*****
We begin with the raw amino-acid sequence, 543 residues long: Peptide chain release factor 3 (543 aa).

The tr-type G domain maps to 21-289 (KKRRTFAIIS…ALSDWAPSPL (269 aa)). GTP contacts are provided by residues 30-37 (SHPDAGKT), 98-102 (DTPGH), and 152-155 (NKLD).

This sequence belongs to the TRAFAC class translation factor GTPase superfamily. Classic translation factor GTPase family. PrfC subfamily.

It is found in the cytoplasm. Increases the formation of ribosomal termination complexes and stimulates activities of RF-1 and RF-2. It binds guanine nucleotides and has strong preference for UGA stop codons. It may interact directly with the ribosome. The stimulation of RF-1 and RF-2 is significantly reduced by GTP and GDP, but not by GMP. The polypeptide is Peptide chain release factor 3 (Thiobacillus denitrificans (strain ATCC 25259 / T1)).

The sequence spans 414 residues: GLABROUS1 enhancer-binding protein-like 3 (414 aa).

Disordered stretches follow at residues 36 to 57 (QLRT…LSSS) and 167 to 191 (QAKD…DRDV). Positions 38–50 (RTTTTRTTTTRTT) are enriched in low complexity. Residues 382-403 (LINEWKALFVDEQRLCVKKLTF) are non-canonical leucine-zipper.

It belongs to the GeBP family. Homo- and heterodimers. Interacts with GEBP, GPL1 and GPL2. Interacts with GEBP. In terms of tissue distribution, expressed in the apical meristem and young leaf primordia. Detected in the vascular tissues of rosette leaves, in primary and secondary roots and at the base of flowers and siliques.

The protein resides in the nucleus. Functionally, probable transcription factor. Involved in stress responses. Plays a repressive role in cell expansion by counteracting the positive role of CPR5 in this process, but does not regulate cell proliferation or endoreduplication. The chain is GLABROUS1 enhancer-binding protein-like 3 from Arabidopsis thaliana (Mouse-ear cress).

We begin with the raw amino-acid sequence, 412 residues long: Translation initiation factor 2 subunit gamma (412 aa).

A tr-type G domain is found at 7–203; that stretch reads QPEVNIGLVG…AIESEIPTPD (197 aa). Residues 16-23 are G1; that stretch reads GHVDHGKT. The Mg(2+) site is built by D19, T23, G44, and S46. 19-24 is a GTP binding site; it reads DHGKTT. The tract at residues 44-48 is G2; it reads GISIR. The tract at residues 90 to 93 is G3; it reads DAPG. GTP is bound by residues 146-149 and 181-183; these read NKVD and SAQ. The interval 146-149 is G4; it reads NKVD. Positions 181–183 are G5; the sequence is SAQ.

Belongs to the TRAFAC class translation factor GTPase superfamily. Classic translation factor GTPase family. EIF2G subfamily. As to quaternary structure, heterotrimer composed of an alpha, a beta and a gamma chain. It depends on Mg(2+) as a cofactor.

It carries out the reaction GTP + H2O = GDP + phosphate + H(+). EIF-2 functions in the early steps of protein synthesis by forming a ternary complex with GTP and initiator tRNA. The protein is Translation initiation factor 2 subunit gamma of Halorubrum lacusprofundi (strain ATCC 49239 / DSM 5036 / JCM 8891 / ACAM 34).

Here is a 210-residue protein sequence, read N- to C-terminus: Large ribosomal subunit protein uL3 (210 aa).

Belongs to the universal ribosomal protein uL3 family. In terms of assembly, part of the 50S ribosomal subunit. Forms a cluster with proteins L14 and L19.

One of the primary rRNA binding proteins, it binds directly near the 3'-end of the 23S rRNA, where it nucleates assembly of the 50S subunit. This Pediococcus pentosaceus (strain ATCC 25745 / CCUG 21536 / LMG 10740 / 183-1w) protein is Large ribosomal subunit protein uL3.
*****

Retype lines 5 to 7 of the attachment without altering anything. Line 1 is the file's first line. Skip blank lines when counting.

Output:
The sequence spans 414 residues: GLABROUS1 enhancer-binding protein-like 3 (414 aa).

Disordered stretches follow at residues 36 to 57 (QLRT…LSSS) and 167 to 191 (QAKD…DRDV). Positions 38–50 (RTTTTRTTTTRTT) are enriched in low complexity. Residues 382-403 (LINEWKALFVDEQRLCVKKLTF) are non-canonical leucine-zipper.

It belongs to the GeBP family. Homo- and heterodimers. Interacts with GEBP, GPL1 and GPL2. Interacts with GEBP. In terms of tissue distribution, expressed in the apical meristem and young leaf primordia. Detected in the vascular tissues of rosette leaves, in primary and secondary roots and at the base of flowers and siliques.